On January 7, 2020, the New York Court of Appeals – which, for those unfamiliar with New York’s court system, is our highest court – heard (remote) oral argument in the case captioned Doe v. Bloomberg, L.P. et al.
In this case, plaintiff alleges, among other things, that while employed as a temporary employee for Bloomberg L.P., she was subject to sexual harassment (including sexual advances and rape) by her direct supervisor, the Global Business Director of the Bloomberg Brief Newsletter Division.
In 2019, the Appellate Division, First Department reversed a lower court decision and dismissed plaintiff’s lawsuit against Michael Bloomberg individually under the New York City Human Rights Law, on the ground that she “failed to allege that Mr. Bloomberg encouraged, condoned or approved the specific discriminatory conduct allegedly committed by Mr. Ferris.”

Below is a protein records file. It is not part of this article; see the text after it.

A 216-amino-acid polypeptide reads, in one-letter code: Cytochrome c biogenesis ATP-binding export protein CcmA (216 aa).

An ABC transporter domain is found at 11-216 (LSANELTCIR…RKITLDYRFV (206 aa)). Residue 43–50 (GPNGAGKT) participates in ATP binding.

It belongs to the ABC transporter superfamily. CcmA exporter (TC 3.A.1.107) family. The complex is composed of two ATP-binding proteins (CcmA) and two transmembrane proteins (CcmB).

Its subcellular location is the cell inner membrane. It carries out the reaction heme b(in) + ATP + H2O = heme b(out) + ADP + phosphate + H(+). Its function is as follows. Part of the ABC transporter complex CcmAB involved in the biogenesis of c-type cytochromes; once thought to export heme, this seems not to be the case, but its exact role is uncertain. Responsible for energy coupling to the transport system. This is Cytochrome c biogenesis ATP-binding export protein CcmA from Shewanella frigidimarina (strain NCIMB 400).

The issue, per the Court of Appeals’ “New Filings Digest – Quarterly Update” for December 2019, is:
Whether an individual owner or officer of corporate employer may be held strictly liable under the New York City Human Rights Law (Administrative Code of City of NY § 8-107[b]) where plaintiff fails to allege that individual owner or officer encouraged, condoned or approved of alleged discriminatory conduct.
Per the New York Law Journal, plaintiff’s counsel contended that personal liability can act as a strong incentive to comply with the law, while defense counsel argues that the statute “does not provide for individual liability for somebody simply because they are a shareholder or they hold a high level within the company[.]”